Or something similar to indicate: The Athletics skill is based on Strength.

    &roll.skill <code object>=add( <character skill>, <skill's attribute modifier>)
    

    --

    Again, there's no wrong way. There are ways that back you into corners that you'd rather not be in (I had to make my 'stat info' object Visible because of that, once, which was horrible), but you take the bits of code that work to make better bits of code.

    Have fun with it!



  • @Thenomain Good catch on the missing attribute. I actually have it but had omitted it in the sample code. You've given me a lot to think about. For instance, position-based probably won't work with Pathfinder because of exploding knowledge/profession skills unless I put them somewhere else. 5th Edition at least just calls the skill "arcana" and it's on all the sheets.



  • @Hexagon

    Absolutely code the way that is the best for the information you have. I don’t know what you mean by “exploding skills” but if that means some skills are handled differently than others, it should still be possible to teach your roller or stat lookup system how it should work.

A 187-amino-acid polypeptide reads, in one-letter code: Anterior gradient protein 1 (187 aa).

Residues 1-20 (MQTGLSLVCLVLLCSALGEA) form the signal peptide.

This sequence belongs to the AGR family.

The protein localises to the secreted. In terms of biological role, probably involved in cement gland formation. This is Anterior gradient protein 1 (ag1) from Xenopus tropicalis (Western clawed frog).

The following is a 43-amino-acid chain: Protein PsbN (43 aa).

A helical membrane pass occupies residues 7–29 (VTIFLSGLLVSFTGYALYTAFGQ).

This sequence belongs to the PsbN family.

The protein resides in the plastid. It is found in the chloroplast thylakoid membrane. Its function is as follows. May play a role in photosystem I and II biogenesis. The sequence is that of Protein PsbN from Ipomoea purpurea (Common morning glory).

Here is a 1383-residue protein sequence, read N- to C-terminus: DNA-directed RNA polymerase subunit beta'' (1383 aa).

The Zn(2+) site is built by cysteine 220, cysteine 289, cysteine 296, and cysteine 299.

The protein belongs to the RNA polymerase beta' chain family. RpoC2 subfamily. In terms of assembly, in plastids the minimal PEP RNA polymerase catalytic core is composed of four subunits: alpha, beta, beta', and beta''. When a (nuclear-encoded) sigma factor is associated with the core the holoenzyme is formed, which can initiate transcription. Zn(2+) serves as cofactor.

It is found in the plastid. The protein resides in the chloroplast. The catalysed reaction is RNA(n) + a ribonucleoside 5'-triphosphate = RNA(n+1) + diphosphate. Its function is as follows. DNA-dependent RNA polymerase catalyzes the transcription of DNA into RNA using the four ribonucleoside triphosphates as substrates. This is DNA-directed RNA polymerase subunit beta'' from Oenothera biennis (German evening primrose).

For instance, in World of Darkness there is a trait called Health Levels, but it depends on a lot of other traits. I store it as a line of code that looks up these other traits.

    I really have five: Max Health (size + stamina), three Damage Types, and Health Penalty (a convoluted formula of Max Heath and sum of damage, affects all rolls).



  • There may be a better name for it, but skills are in an alphabetical list right? This works fine until you get to Knowledge, which breaks into Knowledge: Arcana, Knowledge: History, Knowledge: Weird Campaign Thing #1, etc. They're just a bunch of blanks in the middle of the list to be filled in when appropriate. Maybe six are standard, and the rest are totally meant to be specific to your game. Profession does the same thing, but for literally any job you could have.

    So having those in the middle of a list you want to reference by position could be a challenge. If I wanted to keep that, and I may, I just have to break them out into a parallel list. Which means adapting the standard character sheet, but I'm already adapting an entire game, why wouldn't I update the character sheet to reflect the medium?

    I'm looking forward to working on the health system because I sort of expect it to be easier. It's just integer math. But d20 stuff is weird and I'll get it done and then I will remember "Oh you think you're clever? Now account for level draining attacks" and I'll have to go get a beer and think about it for a while.